Posts tagged with ‘twitter’
In a study on Twitter’s breaking news coverage, scientists at the Universities of Edinburgh and Glasgow tracked 51 million tweets in 2011 and compared them to output from traditional news outlets (including the BBC, Reuters, CNN and the New York Times).
The study found that neither Twitter nor the news outlets were quicker than the other in breaking high-profile news. But for sport and disaster-related events, Twitter generated the news faster.
Fast Company provides more stats in the study’s findings:
This table measures the Twitter vs. Newswire lead time on news stories between late June of 2011 and mid-September of that year (the faster newsbreaker is in bold):
While newswires had the majority of scoops, Twitter still broke the news on the England riot mortalities by as much as an hour ahead of the wire. Meanwhile, 95% of newswire stories also made their way onto the microblogging platform.
Miles Osborne, lead author of the study, says that the exchange between Twitter and newswire lead times could mean that the reporting cycle’s due diligence shrinks over time—and anecdotally, we see that it already has in some cases. Still, Osborne’s data showed that the newswire is still the main force in information sharing, and he doesn’t anticipate that changing.
“My prediction is that … news services will simply use Twitter as another dissemination vector,” Osborne told Co.Exist in an email. “In my opinion the broad findings will continue. For example, news of some border treaty will never surface first on Twitter. Likewise, someone being robbed in downtown Boston might well appear first on Twitter.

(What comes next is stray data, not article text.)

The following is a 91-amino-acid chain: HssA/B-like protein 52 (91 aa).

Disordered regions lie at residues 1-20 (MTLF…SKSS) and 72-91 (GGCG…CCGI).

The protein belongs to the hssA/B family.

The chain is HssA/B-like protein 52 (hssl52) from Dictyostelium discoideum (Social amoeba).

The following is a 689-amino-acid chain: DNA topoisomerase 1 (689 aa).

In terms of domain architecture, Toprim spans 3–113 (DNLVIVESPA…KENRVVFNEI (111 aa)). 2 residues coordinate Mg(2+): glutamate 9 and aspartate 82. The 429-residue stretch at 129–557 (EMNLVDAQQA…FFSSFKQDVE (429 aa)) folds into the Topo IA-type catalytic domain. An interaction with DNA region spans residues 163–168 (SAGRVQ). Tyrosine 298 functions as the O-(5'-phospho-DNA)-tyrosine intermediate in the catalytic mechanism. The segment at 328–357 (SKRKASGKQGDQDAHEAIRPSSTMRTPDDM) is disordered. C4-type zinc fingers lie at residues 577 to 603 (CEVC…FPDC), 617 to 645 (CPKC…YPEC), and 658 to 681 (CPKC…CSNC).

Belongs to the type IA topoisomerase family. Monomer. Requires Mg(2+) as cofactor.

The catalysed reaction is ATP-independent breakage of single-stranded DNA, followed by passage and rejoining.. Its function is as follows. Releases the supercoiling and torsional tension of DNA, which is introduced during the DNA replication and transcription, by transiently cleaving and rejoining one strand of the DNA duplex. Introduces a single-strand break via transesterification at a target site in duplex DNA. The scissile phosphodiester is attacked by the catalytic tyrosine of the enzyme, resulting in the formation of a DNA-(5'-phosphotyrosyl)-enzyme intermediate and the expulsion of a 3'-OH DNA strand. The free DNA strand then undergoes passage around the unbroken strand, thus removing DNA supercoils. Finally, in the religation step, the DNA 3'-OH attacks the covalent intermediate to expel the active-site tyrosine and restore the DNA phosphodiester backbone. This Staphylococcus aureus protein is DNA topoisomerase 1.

FJP: Osborne’s thoughts mirror recent comments made by Twitter CEO Dick Costolo at the annual convention of the American Society of News Editors (via USA TODAY):
We think of Twitter as a technology company in the media business…We don’t do journalism. We don’t report tweets that come in. We’re very complementary to news organizations.
There’s no denying that Twitter can be useful in breaking news. It isn’t always the best venue for accurate information, as media coverage of the Boston Marathon bombing had shown us. So here are some tips and tools on best practices for Twitter best practices and how to verify a tweet.—Kat
A lot of stuff that is kind of interesting, mostly not that good. And it’s absolutely chewed over into cud by the time you get there. So I’ve been making a concerted effort to create structure on my computer using different kinds of software and so forth, that forces me to get less of my news from social media, and more of it by reading my RSS feed, which are blogs, or going to other news sites.
Ezra Klein, as quoted by Conor Friedersdorf in Ezra Klein’s Case Against Getting Your News from Twitter, The Atlantic.
FJP: Very related and very helpful is Paul Bradshaw’s A Network Infrastructure for Journalists Online, which is an introduction to RSS readers, social networks and social bookmarking.
Amy Chozick, The New York Times. A Comedy Show That Comes via a Hashtag.
Next week, Comedy Central is hosting a comedy show almost entirely on Twitter, with comedians posting video clips and jokes using the hashtag #ComedyFest. It’s an experiment to get users to watch video directly on Twitter, rather than use Twitter as a second screen while watching TV.
As early as next month, Comedy Central will introduce a free, ad-supported app, called CC: Stand-Up. Designed to look and feel like a cable channel devoted to stand-up, the app will offer videos of comedians performing routines.
A recommendation algorithm (similar to the one used by Amazon) will allow users to discover new comedians. If you watched Jeff Ross, for example, a web of other comics would pop up based on routines with similar topics (like mass transit), style (like dark humor) or other relationships (both like marshmallows).